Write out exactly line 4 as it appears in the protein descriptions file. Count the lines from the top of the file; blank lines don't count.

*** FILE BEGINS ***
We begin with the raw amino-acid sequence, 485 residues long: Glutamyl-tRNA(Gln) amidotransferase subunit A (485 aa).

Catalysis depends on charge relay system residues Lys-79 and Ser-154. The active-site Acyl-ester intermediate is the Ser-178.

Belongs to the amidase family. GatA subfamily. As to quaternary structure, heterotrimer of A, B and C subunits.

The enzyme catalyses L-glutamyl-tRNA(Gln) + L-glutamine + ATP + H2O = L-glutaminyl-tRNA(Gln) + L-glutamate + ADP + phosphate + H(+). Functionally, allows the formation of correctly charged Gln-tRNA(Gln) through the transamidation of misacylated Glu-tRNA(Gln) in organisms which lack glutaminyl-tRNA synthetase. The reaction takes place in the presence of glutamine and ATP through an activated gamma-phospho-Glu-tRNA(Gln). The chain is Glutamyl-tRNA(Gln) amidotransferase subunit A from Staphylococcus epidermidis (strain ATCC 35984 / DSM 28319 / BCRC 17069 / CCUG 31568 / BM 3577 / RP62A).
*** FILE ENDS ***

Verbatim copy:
The enzyme catalyses L-glutamyl-tRNA(Gln) + L-glutamine + ATP + H2O = L-glutaminyl-tRNA(Gln) + L-glutamate + ADP + phosphate + H(+). Functionally, allows the formation of correctly charged Gln-tRNA(Gln) through the transamidation of misacylated Glu-tRNA(Gln) in organisms which lack glutaminyl-tRNA synthetase. The reaction takes place in the presence of glutamine and ATP through an activated gamma-phospho-Glu-tRNA(Gln). The chain is Glutamyl-tRNA(Gln) amidotransferase subunit A from Staphylococcus epidermidis (strain ATCC 35984 / DSM 28319 / BCRC 17069 / CCUG 31568 / BM 3577 / RP62A).